The Lady Confesses, 1945. 7/10

Pretty good murder mystery. Mary Beth Hughes gives a convincing performance as Vicki, the earnest fiancee of Larry (Hugh Beaumont). They seem like a normal, happy couple. Larry’s problem is that he has a wife already (Barbara Slater as Norma); once she’s back in town he has to do something.

Once Norma turns up dead, the plot works nicely to point the finger at a sleazy nightclub owner, Lucky (Edmund MacDonald). Larry and Vicki seem to have rock-solid alibis; Lucille (Claudia Drake), meanwhile, as a singer in Lucky’s nightclub, and Larry’s friend, continues to loom in the background.

Since Norma has invested in the nightclub, she appears to have some tie to Lucky as well. The ending has some good surprises; but there are hints early on that Lucille and Larry are up to something. Each of the main characters has a motive. That helps keep the mystery churning, but some angles don’t add up.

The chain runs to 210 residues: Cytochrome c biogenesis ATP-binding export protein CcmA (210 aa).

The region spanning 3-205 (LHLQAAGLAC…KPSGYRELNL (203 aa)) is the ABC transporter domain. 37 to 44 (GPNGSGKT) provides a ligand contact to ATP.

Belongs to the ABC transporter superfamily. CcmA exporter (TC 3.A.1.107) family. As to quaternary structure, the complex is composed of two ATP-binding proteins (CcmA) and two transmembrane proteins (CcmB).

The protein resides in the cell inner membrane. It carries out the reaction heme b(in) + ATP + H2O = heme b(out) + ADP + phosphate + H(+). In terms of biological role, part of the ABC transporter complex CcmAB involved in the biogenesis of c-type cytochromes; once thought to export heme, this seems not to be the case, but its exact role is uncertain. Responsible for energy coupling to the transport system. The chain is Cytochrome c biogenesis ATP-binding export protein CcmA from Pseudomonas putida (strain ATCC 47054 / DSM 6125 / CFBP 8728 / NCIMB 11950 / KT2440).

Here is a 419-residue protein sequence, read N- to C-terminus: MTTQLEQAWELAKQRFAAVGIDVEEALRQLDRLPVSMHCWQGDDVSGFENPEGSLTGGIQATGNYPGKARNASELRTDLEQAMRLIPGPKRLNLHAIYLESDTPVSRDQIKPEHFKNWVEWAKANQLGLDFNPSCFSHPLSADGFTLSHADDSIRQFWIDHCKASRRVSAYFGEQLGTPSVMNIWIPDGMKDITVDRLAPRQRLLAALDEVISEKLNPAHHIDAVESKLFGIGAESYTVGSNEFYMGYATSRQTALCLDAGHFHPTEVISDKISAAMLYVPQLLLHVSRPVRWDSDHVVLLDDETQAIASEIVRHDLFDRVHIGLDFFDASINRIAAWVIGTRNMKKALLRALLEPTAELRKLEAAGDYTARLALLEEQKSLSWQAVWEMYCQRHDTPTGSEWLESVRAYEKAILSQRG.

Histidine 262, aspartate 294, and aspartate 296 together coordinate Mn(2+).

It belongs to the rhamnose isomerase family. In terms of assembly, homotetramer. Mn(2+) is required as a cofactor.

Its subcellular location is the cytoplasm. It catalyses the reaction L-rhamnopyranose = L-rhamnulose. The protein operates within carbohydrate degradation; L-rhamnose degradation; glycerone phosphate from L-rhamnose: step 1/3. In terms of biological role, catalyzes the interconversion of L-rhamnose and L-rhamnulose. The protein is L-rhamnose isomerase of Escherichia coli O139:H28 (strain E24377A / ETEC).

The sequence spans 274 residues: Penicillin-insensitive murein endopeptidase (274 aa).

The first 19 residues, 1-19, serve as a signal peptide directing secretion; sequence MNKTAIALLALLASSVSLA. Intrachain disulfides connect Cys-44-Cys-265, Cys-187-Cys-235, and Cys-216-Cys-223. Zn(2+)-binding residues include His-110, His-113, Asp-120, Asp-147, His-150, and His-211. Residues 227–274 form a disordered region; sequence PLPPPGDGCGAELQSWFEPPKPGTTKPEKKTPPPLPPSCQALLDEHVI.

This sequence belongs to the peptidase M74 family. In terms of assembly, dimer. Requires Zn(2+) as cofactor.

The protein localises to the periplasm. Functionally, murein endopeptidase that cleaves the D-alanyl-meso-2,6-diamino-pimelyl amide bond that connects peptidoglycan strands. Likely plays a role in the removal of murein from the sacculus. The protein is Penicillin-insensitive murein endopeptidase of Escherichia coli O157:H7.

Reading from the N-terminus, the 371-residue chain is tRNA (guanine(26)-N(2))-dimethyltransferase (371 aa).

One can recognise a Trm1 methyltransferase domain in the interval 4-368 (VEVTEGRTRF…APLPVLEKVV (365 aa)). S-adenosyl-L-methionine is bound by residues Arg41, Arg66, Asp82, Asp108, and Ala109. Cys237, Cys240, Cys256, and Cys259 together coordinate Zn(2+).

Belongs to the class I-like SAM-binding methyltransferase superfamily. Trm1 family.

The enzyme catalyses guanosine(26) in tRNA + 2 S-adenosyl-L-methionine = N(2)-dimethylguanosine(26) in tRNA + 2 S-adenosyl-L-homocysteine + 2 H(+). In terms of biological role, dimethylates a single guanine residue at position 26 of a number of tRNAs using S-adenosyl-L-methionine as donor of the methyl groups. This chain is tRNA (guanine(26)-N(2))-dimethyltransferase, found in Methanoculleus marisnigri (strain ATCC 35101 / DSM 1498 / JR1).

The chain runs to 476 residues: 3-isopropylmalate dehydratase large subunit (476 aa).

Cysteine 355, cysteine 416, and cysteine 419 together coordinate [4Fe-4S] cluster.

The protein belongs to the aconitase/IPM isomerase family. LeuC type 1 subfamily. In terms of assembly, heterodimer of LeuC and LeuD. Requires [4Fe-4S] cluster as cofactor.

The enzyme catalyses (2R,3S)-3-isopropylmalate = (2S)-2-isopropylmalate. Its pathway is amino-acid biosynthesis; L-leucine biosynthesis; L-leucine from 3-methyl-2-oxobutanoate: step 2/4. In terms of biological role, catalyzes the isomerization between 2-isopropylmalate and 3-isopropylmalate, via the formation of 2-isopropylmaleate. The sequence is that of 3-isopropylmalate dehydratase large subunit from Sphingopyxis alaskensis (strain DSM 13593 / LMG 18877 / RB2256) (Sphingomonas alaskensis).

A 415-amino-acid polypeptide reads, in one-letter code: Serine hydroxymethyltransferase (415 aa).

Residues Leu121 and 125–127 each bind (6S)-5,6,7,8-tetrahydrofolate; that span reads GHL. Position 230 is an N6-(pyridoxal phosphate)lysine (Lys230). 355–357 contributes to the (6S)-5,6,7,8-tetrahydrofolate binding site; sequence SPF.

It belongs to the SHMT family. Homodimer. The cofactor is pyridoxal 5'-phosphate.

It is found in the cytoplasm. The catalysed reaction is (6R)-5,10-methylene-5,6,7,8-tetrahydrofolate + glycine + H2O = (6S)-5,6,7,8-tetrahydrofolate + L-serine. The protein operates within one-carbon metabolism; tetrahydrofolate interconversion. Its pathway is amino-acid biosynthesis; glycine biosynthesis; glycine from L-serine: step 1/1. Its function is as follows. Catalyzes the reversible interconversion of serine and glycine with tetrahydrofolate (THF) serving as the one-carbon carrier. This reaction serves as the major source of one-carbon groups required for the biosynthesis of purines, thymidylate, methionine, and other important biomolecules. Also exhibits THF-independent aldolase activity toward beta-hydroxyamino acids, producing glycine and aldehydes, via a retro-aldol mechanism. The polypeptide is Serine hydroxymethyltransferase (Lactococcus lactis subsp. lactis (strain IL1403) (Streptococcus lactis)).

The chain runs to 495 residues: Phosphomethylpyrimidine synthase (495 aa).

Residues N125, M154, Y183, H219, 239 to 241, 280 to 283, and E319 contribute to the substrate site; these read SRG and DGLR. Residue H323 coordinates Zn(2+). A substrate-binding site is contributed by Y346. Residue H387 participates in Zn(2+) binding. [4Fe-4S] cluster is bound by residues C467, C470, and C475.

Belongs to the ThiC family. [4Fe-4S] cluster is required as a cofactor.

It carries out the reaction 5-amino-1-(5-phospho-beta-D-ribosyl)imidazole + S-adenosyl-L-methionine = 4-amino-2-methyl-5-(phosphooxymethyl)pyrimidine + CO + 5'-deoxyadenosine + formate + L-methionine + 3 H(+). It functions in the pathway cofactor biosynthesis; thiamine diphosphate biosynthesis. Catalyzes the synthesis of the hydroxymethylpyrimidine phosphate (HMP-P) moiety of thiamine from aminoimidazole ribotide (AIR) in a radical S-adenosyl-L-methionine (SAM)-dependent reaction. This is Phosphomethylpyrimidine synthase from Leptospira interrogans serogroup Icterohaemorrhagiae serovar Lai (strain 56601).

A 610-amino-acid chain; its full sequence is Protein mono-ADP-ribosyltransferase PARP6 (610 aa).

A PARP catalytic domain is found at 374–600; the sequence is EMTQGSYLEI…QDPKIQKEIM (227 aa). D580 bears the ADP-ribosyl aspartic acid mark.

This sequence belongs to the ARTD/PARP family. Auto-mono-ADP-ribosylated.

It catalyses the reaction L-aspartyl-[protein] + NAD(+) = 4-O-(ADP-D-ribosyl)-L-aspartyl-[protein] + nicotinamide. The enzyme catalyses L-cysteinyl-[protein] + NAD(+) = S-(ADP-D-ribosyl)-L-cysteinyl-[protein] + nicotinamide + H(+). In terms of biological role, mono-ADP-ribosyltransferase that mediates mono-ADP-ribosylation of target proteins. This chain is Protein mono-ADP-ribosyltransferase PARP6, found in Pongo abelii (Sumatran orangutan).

Why would Lucille agree to help Larry get rid of his wife? Even if she has a grudge against Lucky, how is Norma’s death going to help Lucille? It would only make sense if she thought she had the inside track on Larry, but he just uses her. He’s definitely in love with Vicki. The idea to frame Lucky is smart, though, and almost works.

The other issue is Vicki’s reckless enthusiasm for ‘infiltrating’ the nightclub by getting a job there. The only explanation is that she’s really not sure about Larry. Although she finds out that Lucille is in danger, she doesn’t figure out who the killer is until Larry actually attacks her.

Since the entire plot is driven by Larry’s desire to marry Vicki, it’s bizarre that he eventually wants to get rid of her too. She tells him what she knows of Lucille’s murder–just vague details; nothing that could incriminate him. She notices the sudden chill in his demeanor, but, somewhat naively, she doesn’t see through it.

Still, this is a good mystery; fast-paced, with even performances, and a sort of partial-noir atmosphere. Worth checking out. 7/10.

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